Even though language policy is the responsibility of member states, EU institutions promote multilingualism among its citizens. English is the most widely spoken language in the EU, being understood by 51% of the EU population when counting both native and non-native speakers. German is the most widely spoken mother tongue (16% of the EU population). More than half (56%) of EU citizens are able to engage in a conversation in a language other than their mother tongue.
Most official languages of the EU belong to the Indo-European language family, represented by the Balto-Slavic, the Italic, the Germanic, the Hellenic, and the Celtic branches. Some EU languages, namely Hungarian, Finnish, Estonian (all three Uralic), Basque (isolate) and Maltese (Semitic), do not belong to Indo-European languages. The three official alphabets of the European Union (Cyrillic, Latin, and modern Greek) all derive from the Archaic Greek scripts.
Besides the 24 official languages, there are about 150 regional and minority languages, spoken by up to 50 million people. Catalan, Galician, Basque, Scottish Gaelic, and Welsh are not recognised official languages of the European Union but have semi-official status: official translations of the treaties are made into them and citizens have the right to correspond with the institutions in these languages. The European Charter for Regional or Minority Languages ratified by most EU states provides general guidelines that states can follow to protect their linguistic heritage. The European Day of Languages is held annually on 26 September and is aimed at encouraging language learning across Europe.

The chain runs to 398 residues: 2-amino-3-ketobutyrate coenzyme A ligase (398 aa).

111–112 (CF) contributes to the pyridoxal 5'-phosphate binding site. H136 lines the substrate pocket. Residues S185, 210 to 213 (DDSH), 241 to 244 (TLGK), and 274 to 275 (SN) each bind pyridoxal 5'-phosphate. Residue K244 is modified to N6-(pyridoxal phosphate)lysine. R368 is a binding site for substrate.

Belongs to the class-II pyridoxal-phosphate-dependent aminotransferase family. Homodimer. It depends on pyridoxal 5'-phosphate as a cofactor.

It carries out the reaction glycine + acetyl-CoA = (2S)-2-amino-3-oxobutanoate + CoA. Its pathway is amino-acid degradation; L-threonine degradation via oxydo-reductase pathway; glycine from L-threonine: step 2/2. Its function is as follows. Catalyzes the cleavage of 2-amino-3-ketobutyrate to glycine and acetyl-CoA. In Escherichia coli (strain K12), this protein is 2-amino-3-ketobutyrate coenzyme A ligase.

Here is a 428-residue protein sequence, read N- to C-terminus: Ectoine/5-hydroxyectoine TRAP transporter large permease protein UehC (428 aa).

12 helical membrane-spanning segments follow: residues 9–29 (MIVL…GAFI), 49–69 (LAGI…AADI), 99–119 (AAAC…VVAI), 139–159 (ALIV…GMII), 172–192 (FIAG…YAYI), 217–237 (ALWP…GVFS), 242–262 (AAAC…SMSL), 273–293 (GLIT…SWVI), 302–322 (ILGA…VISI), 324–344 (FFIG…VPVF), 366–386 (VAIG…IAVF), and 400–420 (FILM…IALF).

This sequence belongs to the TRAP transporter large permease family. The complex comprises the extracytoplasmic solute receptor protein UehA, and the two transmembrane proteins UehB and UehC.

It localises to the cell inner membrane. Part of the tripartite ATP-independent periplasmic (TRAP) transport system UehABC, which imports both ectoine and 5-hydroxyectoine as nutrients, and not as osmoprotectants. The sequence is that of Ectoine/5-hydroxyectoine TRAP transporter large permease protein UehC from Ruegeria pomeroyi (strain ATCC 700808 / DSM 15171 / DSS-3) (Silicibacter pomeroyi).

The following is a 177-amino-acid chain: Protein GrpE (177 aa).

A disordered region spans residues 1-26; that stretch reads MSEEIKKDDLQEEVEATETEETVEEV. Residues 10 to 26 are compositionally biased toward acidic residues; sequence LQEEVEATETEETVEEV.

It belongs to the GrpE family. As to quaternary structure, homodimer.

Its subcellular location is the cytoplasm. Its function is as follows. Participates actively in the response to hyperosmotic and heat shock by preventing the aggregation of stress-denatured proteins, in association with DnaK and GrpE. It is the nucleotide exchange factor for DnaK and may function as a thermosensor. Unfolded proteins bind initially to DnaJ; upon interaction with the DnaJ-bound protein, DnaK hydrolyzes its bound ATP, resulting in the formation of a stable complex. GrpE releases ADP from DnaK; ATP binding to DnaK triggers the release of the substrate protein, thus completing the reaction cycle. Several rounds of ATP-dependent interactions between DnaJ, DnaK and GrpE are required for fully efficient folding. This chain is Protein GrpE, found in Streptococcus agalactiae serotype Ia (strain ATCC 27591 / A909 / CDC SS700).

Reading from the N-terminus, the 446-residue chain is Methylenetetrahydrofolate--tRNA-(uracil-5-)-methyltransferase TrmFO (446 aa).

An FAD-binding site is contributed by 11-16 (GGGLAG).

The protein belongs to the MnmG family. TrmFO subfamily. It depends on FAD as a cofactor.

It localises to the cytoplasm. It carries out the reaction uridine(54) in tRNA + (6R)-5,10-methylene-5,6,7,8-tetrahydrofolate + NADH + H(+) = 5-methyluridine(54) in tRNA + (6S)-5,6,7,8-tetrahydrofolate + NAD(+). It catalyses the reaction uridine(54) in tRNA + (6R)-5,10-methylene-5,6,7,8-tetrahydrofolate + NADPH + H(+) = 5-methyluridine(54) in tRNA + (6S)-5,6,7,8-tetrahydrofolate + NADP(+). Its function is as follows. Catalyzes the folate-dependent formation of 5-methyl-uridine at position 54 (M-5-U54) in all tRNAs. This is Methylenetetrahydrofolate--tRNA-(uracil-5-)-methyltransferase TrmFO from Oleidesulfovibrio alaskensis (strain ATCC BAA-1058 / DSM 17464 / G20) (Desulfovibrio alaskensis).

|Affiliation||% of EU population|
The EU has no formal connection to any religion. The Article 17 of the Treaty on the Functioning of the European Union recognises the "status under national law of churches and religious associations" as well as that of "philosophical and non-confessional organisations".
The preamble to the Treaty on European Union mentions the "cultural, religious and humanist inheritance of Europe". Discussion over the draft texts of the European Constitution and later the Treaty of Lisbon included proposals to mention Christianity or a god, or both, in the preamble of the text, but the idea faced opposition and was dropped.
Christians in the European Union are divided among members of Catholicism (both Roman and Eastern Rite), numerous Protestant denominations (Anglicans, Lutherans, and Reformed forming the bulk of this category), and the Eastern Orthodox Church. In 2009, the EU had an estimated Muslim population of 13 million, and an estimated Jewish population of over a million. The other world religions of Buddhism, Hinduism, and Sikhism are also represented in the EU population.